Shocking Historical Myths about Periods

The taboos sometimes surrounding a woman’s period today are nothing new, in fact, negative attitudes towards them can be found all throughout history. The lack of medical understanding surrounding a woman’s menstrual cycle and their hormones has often made periods the perfect subject of folklore and a target for misinformation.

Here are our favourite shocking historical myths that societies around the world once believed in without any scientific backing:

Greek tragedies 😴

In ancient Greece, it was believed that a woman’s flesh had sponge-like properties which allowed them to absorb fluid from food and drink. Periods were understood as a means for women to release this material before it built up and made them ill.

Ancient Greek physician Galen declared this fluid build-up to be the result of a woman’s laziness (how rude). Periods were therefore seen as a punishment for women not doing any hard labour. (1)

Natural disasters 🌅

Ancient Roman philosopher and naturalist Pliny The Elder, wrote that the “monthly flux of women” would wither crops and seeds, kill bee hives and cause fruit to fall from trees. (2) He also wrote of the importance for women on their periods to not walk before sunrise, as this was believed to kill animals in the vicinity.

Medieval mania 🐸

A medieval medical text titled “On Treatments for Women”, instructed women on their period to sit on wild rocket cooked in wine to help cure the pain. Burning a toad and wearing the ashes near your vagina was also suggested to ease pain (3). This makes us very thankful for modern medicine!

Periods were seen as a pretty evil thing during the medieval times, so the logic went that the more periods you had in your lifetime, the more evil you were (obviously). Those who had lots of periods were thought to have a venomous poison within them, and could kill children with just one glare. (4)

On the plus side, they also believed the first period of a virgin could cure the plague (pretty useful if you ask me). (5)

Nineteenth-century narratives 🔬

Throughout the 1800s, eager early scientists started barking up some bizarre trees when it came to women and their cycles. Unsurprisingly, scientists during this time were usually male, and their ‘scientific findings’ often encompassed an ingrained sexism. For example, Dr. King, a reputable American physician at the time, believed a woman’s natural state was to be pregnant, and therefore periods were “a departure from nature”. (6)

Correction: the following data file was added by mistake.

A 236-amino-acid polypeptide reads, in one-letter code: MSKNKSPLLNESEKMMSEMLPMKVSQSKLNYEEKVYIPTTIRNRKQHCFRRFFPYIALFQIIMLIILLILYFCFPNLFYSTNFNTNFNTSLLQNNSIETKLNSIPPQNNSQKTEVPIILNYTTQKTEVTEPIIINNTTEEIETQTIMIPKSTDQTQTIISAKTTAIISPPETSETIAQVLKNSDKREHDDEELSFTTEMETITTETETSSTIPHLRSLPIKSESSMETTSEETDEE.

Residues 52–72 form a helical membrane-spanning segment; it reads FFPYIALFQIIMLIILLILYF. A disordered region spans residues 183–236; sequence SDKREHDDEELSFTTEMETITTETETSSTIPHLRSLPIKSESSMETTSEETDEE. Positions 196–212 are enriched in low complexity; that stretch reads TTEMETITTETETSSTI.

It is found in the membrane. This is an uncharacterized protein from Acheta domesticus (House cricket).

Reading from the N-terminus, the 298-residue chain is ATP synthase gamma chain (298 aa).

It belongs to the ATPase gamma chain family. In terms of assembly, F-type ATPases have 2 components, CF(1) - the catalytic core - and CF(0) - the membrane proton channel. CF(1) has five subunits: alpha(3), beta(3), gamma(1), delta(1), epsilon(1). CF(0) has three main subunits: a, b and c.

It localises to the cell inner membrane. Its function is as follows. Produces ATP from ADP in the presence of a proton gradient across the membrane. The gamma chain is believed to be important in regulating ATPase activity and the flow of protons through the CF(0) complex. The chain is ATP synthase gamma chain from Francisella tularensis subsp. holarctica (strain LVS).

Another misconception of the time was that women couldn’t work because it was believed that they were unable to function properly on their period, and would therefore go insane. (7) This theory became part of the argument at this time that women should not be allowed to go to work and girls should not go to school.

Old wives tales 🧙‍♀️

We love a good urban myth to spice things up. Throughout history, across many cultures, folklores have arisen which demonise periods, their evil effects and the witchery involved. Myths range from women on their period wilting flowers, curdling butter and turning wine to vinegar, to bearing monstrous babies if they were conceived while the woman was menstruating. (8)

Another folklore believed mixing your period blood into a man’s meal would make him fall in love with you… a bit gross but also handy if it worked.

Camping gone wrong 🐻

In 1967, two female campers in the Glacier National Park, US, were attacked and killed by grizzly bears. (9) Having never had an incident like this before, the National Park Service blamed the attack on the “odours” of one of the female hiker’s menstruations attracting the bears. The National Park Service then published guide books in 1981 advising menstruating women to “stay out of bear country”. However studies have never found any links between periods and attracting bears, and the bears were actually most likely attracted to their leftover food. No need to worry next time you’re camping!

Women's Health

Birth Control

Vaginal Dryness

Women's Health

Birth Control

Vaginal Dryness

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